Prime Minister Sheikh Hasina today called upon the international community, including the United Kingdom (UK), to keep up mounting pressure on Myanmar to take back the forcibly displaced Rohingyas. She made the appeal while visiting UK Minister of State for Asia and the Pacific at the Foreign and…
Electronic waste, known as e-waste, is an ever-increasing problem worldwide. Levels of electronics consumption are high in both developed and developing countries, and many consumer electronics are designed with short life spans. Once an electronic item has reached its end of use, what happens? While some electronics are recycled, many are discarded in landfills. Even those that are recycled face a dubious fate. Who is ultimately responsible for fixing our e-waste problem? Electronics are filled with chemicals and substances that are harmful to human health and the environment, including toxic metals, flame retardants, and persistent organic pollutants. If not recycled, these chemicals can contaminate landfills and enter the water supply through leachate. Even the recycling of e-waste is problematic.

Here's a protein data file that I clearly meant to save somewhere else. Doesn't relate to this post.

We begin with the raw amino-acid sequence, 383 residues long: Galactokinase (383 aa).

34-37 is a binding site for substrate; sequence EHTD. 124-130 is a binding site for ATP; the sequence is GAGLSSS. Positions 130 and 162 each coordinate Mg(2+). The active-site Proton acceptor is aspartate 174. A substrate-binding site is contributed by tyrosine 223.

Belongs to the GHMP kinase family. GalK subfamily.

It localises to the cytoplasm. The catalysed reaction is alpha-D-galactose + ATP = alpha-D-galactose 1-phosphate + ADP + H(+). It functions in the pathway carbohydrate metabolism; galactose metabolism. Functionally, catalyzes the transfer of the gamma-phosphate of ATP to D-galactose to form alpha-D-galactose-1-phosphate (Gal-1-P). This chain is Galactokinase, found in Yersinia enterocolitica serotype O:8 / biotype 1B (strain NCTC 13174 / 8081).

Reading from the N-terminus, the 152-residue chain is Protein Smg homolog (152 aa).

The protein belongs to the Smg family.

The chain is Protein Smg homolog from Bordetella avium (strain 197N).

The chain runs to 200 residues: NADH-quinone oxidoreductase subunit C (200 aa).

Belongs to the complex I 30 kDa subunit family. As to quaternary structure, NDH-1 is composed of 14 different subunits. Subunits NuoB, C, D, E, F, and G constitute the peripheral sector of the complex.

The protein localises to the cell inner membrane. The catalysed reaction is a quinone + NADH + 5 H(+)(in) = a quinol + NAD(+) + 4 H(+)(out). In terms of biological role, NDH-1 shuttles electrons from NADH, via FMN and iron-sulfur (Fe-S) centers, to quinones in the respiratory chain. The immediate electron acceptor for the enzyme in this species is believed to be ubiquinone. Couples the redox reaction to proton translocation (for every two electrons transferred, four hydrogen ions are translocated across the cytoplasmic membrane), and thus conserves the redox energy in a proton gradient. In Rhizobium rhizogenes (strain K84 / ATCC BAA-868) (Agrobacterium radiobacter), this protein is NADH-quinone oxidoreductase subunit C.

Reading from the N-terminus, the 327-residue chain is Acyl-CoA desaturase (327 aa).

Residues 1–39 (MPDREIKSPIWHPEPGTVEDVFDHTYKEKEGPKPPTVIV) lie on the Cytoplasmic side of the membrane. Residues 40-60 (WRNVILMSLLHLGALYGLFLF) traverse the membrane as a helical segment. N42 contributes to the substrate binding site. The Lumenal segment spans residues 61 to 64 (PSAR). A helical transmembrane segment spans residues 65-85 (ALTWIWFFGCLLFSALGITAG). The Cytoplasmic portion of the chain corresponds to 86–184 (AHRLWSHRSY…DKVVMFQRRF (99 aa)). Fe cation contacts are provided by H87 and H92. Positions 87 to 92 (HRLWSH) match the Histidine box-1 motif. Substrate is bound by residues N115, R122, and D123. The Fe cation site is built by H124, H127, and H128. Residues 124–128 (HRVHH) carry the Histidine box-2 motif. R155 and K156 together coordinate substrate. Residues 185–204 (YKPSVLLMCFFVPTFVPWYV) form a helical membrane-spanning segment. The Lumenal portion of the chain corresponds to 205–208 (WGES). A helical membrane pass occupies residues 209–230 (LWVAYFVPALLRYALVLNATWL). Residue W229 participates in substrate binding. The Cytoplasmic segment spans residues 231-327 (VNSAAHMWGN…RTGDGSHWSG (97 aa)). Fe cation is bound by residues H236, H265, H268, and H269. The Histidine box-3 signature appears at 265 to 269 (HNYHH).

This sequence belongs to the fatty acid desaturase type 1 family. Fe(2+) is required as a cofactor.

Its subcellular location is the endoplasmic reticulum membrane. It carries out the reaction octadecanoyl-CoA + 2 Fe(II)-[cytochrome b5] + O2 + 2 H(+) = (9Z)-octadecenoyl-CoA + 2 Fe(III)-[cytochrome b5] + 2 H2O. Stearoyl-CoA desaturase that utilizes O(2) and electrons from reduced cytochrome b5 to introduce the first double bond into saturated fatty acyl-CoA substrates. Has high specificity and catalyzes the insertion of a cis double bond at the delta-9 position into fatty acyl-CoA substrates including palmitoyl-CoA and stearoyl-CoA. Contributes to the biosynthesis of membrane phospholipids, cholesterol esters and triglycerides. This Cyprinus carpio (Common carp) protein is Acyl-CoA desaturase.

The report identifies six systemic risks and establishes a governance framework to enable the investment community to address risks related to water security, climate change, population growth, geopolitical uncertainty, negative interest rates and technology disruption.
Ready to grow your own food? We have everything you need here, and it’s all based on research from the University of Florida’s Center for Land Use Efficiency.
AptarGroup, Inc.(NYSE: ATR) announced today that it has joined the Ellen MacArthur Foundations Circular Economy 100 (CE100), the worlds leading circular e…
For the first time, RMI has examined the vast potential for resource recycling in China and shown how it can serve as an important component of reaching the nation’s zero-carbon goal. Growing the Circular Economy: Opportunities for Resource Recycling under China’s Carbon-Neutrality Target [PDF] quantifies the market opportunity across nine key segments, from scrap steel and plastics to biomass and EV batteries, finding a ¥2.8 trillion potential market in 2050.